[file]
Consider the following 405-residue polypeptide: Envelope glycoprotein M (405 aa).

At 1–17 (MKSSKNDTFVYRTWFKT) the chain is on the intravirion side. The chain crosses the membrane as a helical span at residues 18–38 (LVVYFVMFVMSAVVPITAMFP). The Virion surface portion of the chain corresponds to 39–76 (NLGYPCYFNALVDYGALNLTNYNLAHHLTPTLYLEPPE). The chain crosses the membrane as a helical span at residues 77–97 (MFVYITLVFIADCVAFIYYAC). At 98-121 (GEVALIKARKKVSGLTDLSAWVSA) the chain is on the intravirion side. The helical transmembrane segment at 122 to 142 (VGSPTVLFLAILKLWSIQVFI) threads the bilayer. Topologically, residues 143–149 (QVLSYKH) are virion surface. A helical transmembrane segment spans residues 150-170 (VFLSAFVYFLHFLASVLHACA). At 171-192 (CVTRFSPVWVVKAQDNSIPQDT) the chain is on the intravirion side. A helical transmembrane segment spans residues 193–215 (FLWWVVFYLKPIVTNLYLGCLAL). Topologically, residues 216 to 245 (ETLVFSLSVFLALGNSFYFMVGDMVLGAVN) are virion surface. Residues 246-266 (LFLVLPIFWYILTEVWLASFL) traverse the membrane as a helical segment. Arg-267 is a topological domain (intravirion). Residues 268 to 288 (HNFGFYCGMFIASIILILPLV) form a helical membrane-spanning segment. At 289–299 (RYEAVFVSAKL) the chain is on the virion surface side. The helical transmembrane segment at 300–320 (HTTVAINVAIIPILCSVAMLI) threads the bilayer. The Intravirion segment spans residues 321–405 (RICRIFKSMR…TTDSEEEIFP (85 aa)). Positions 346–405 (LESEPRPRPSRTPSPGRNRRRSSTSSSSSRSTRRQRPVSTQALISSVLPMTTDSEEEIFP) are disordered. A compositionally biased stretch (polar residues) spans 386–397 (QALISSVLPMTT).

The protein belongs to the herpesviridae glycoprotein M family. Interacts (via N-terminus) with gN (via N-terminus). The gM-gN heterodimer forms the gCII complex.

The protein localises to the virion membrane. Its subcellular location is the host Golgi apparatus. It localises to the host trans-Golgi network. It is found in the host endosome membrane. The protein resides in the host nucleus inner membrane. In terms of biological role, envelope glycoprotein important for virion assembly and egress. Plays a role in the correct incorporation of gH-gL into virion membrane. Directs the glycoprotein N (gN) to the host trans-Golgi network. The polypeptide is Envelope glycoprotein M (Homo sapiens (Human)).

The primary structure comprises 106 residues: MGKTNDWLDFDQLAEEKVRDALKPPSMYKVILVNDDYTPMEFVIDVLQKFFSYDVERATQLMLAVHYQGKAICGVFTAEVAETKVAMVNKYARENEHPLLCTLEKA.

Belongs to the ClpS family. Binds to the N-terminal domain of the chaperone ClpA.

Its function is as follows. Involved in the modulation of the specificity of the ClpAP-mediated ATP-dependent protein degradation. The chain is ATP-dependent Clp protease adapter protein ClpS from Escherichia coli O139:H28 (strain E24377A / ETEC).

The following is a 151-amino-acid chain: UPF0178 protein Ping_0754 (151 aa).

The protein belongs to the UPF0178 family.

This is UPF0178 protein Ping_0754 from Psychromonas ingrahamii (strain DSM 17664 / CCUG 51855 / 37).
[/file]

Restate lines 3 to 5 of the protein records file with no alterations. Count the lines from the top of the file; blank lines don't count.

The protein belongs to the herpesviridae glycoprotein M family. Interacts (via N-terminus) with gN (via N-terminus). The gM-gN heterodimer forms the gCII complex.

The protein localises to the virion membrane. Its subcellular location is the host Golgi apparatus. It localises to the host trans-Golgi network. It is found in the host endosome membrane. The protein resides in the host nucleus inner membrane. In terms of biological role, envelope glycoprotein important for virion assembly and egress. Plays a role in the correct incorporation of gH-gL into virion membrane. Directs the glycoprotein N (gN) to the host trans-Golgi network. The polypeptide is Envelope glycoprotein M (Homo sapiens (Human)).

The primary structure comprises 106 residues: MGKTNDWLDFDQLAEEKVRDALKPPSMYKVILVNDDYTPMEFVIDVLQKFFSYDVERATQLMLAVHYQGKAICGVFTAEVAETKVAMVNKYARENEHPLLCTLEKA.